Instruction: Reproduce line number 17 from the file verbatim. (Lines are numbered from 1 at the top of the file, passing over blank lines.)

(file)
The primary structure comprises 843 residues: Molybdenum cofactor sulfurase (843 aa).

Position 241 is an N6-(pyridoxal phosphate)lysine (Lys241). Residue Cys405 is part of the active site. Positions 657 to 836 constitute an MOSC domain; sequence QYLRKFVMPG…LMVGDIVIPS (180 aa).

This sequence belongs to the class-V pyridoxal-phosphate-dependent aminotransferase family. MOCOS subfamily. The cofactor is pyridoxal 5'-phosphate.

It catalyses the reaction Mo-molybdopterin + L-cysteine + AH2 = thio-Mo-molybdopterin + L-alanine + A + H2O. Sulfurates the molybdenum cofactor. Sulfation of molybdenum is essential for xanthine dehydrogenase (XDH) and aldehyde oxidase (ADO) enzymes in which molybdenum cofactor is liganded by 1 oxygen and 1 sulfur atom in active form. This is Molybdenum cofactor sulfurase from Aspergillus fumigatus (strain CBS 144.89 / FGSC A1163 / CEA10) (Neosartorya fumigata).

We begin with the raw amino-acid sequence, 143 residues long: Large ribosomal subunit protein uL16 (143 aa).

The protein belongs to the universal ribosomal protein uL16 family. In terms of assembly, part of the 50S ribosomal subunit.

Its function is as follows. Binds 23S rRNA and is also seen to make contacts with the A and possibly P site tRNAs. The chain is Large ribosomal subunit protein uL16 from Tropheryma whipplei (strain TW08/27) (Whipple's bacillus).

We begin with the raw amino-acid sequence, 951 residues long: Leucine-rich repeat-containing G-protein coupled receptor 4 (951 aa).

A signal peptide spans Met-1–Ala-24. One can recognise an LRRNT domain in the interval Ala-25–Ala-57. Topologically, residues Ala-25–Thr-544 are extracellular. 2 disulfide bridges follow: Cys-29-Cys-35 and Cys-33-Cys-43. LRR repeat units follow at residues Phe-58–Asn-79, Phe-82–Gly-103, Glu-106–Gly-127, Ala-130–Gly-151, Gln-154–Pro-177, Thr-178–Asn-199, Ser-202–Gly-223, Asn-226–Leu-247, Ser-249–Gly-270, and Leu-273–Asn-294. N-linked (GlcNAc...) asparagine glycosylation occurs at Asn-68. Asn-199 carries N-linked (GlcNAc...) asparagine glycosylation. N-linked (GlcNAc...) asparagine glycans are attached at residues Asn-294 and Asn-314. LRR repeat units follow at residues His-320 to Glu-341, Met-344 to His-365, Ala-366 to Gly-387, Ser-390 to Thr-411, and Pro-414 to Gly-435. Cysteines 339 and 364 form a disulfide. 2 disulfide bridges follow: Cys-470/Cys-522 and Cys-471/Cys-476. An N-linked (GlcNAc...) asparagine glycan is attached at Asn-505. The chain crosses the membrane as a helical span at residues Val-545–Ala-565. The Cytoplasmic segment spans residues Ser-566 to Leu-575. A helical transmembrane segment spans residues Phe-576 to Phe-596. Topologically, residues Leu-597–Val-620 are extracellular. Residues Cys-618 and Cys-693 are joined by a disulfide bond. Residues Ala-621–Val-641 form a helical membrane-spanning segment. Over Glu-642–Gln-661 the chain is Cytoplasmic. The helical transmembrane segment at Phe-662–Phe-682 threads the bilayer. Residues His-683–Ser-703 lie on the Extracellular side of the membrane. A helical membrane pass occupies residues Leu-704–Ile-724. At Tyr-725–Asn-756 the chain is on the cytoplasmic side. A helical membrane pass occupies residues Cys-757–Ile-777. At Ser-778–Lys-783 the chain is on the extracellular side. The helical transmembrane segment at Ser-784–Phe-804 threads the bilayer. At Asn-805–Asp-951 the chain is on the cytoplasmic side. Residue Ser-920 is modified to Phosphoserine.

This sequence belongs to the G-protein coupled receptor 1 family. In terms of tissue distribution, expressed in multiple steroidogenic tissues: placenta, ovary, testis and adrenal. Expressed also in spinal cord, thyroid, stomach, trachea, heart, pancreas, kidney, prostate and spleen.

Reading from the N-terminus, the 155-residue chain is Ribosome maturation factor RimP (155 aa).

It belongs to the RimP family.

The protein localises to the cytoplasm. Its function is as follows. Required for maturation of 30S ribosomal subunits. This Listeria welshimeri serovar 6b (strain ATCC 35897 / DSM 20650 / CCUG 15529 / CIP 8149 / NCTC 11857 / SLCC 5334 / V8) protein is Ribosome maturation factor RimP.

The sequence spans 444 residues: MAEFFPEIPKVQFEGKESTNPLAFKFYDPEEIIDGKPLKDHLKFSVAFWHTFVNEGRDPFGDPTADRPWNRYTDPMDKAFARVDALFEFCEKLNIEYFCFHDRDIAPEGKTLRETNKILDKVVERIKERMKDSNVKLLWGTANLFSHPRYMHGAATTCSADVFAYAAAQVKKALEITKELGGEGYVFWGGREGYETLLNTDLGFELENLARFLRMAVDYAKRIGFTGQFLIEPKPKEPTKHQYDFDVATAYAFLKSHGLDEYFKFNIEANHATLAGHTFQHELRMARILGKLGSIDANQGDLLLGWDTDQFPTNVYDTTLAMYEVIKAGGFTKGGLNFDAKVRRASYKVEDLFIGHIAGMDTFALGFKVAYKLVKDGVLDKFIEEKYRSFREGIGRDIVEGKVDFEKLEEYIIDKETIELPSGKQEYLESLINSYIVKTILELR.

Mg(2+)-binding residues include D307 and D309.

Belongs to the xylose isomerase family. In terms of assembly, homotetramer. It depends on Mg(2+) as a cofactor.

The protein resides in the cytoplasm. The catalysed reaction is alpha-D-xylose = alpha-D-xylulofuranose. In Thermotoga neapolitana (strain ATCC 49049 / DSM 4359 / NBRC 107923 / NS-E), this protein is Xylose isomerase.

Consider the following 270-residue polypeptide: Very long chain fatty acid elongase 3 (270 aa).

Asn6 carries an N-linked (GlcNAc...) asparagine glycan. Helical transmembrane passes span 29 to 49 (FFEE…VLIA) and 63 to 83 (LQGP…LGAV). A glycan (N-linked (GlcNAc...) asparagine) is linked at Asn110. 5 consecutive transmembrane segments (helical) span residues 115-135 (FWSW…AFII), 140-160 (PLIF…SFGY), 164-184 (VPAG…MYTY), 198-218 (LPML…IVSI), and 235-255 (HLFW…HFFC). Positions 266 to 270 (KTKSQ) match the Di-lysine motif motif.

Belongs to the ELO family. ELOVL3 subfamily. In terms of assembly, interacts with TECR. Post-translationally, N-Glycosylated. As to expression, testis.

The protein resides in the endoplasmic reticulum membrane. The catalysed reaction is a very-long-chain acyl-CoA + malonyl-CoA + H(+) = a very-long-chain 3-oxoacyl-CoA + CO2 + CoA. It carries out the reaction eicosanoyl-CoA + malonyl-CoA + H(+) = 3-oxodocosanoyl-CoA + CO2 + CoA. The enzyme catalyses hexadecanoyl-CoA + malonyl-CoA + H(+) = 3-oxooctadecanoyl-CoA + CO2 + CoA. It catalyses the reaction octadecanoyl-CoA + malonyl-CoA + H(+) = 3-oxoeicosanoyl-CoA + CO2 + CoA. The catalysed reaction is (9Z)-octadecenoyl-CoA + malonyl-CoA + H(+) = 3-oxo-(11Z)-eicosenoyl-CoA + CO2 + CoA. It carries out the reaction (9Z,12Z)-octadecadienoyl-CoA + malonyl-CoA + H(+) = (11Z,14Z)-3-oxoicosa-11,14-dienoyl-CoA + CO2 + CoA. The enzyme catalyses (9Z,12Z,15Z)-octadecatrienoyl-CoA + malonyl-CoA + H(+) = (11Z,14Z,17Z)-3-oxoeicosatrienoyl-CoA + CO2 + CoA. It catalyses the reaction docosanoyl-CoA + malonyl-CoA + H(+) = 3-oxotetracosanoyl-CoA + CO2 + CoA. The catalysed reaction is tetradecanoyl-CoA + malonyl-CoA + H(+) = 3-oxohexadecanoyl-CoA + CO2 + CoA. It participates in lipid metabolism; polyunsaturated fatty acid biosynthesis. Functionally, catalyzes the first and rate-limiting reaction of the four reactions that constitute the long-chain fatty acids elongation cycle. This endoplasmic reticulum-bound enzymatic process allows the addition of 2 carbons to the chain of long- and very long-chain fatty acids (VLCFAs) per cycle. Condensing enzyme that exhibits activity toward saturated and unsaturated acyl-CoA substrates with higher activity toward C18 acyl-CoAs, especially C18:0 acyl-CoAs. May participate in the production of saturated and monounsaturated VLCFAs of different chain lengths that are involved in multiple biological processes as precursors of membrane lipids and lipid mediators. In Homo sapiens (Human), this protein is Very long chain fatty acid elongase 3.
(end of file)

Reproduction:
The protein resides in the cytoplasm. The catalysed reaction is alpha-D-xylose = alpha-D-xylulofuranose. In Thermotoga neapolitana (strain ATCC 49049 / DSM 4359 / NBRC 107923 / NS-E), this protein is Xylose isomerase.